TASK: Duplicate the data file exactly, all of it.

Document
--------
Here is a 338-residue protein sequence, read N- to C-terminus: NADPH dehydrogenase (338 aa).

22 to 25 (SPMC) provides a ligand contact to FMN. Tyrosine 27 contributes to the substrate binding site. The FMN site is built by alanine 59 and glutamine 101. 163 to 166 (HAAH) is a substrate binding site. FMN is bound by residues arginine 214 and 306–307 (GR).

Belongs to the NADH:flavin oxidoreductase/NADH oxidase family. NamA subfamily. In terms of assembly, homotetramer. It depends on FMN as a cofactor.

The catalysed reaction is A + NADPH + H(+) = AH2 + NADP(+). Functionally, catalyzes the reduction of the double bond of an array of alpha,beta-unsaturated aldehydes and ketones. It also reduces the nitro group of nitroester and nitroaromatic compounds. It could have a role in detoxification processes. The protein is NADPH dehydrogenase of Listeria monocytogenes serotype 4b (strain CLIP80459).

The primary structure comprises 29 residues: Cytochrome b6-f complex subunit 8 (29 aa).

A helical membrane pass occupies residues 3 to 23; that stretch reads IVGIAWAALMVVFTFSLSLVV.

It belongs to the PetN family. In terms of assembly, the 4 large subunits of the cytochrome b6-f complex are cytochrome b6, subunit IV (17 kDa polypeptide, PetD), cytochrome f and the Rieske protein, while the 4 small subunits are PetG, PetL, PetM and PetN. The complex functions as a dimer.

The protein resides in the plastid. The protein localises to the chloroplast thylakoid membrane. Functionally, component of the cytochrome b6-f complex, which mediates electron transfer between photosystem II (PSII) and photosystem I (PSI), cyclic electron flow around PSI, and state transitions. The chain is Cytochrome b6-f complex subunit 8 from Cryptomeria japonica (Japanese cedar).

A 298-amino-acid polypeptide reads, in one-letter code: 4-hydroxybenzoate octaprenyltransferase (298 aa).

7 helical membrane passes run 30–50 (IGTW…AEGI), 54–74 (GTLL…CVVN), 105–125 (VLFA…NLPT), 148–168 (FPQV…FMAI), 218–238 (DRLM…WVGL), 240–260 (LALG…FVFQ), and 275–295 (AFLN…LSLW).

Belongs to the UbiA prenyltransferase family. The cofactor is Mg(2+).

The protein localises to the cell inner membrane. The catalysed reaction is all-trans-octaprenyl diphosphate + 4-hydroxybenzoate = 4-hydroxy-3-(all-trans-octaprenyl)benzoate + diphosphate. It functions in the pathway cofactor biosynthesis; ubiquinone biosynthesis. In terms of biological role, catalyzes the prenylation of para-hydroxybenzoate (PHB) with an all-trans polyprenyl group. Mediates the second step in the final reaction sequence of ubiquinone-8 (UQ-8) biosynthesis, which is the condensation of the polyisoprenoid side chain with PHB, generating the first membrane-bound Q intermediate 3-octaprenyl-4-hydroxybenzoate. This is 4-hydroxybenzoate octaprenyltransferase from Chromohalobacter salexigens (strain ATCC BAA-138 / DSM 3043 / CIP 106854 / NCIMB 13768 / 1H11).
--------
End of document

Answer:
Here is a 338-residue protein sequence, read N- to C-terminus: NADPH dehydrogenase (338 aa).

22 to 25 (SPMC) provides a ligand contact to FMN. Tyrosine 27 contributes to the substrate binding site. The FMN site is built by alanine 59 and glutamine 101. 163 to 166 (HAAH) is a substrate binding site. FMN is bound by residues arginine 214 and 306–307 (GR).

Belongs to the NADH:flavin oxidoreductase/NADH oxidase family. NamA subfamily. In terms of assembly, homotetramer. It depends on FMN as a cofactor.

The catalysed reaction is A + NADPH + H(+) = AH2 + NADP(+). Functionally, catalyzes the reduction of the double bond of an array of alpha,beta-unsaturated aldehydes and ketones. It also reduces the nitro group of nitroester and nitroaromatic compounds. It could have a role in detoxification processes. The protein is NADPH dehydrogenase of Listeria monocytogenes serotype 4b (strain CLIP80459).

The primary structure comprises 29 residues: Cytochrome b6-f complex subunit 8 (29 aa).

A helical membrane pass occupies residues 3 to 23; that stretch reads IVGIAWAALMVVFTFSLSLVV.

It belongs to the PetN family. In terms of assembly, the 4 large subunits of the cytochrome b6-f complex are cytochrome b6, subunit IV (17 kDa polypeptide, PetD), cytochrome f and the Rieske protein, while the 4 small subunits are PetG, PetL, PetM and PetN. The complex functions as a dimer.

The protein resides in the plastid. The protein localises to the chloroplast thylakoid membrane. Functionally, component of the cytochrome b6-f complex, which mediates electron transfer between photosystem II (PSII) and photosystem I (PSI), cyclic electron flow around PSI, and state transitions. The chain is Cytochrome b6-f complex subunit 8 from Cryptomeria japonica (Japanese cedar).

A 298-amino-acid polypeptide reads, in one-letter code: 4-hydroxybenzoate octaprenyltransferase (298 aa).

7 helical membrane passes run 30–50 (IGTW…AEGI), 54–74 (GTLL…CVVN), 105–125 (VLFA…NLPT), 148–168 (FPQV…FMAI), 218–238 (DRLM…WVGL), 240–260 (LALG…FVFQ), and 275–295 (AFLN…LSLW).

Belongs to the UbiA prenyltransferase family. The cofactor is Mg(2+).

The protein localises to the cell inner membrane. The catalysed reaction is all-trans-octaprenyl diphosphate + 4-hydroxybenzoate = 4-hydroxy-3-(all-trans-octaprenyl)benzoate + diphosphate. It functions in the pathway cofactor biosynthesis; ubiquinone biosynthesis. In terms of biological role, catalyzes the prenylation of para-hydroxybenzoate (PHB) with an all-trans polyprenyl group. Mediates the second step in the final reaction sequence of ubiquinone-8 (UQ-8) biosynthesis, which is the condensation of the polyisoprenoid side chain with PHB, generating the first membrane-bound Q intermediate 3-octaprenyl-4-hydroxybenzoate. This is 4-hydroxybenzoate octaprenyltransferase from Chromohalobacter salexigens (strain ATCC BAA-138 / DSM 3043 / CIP 106854 / NCIMB 13768 / 1H11).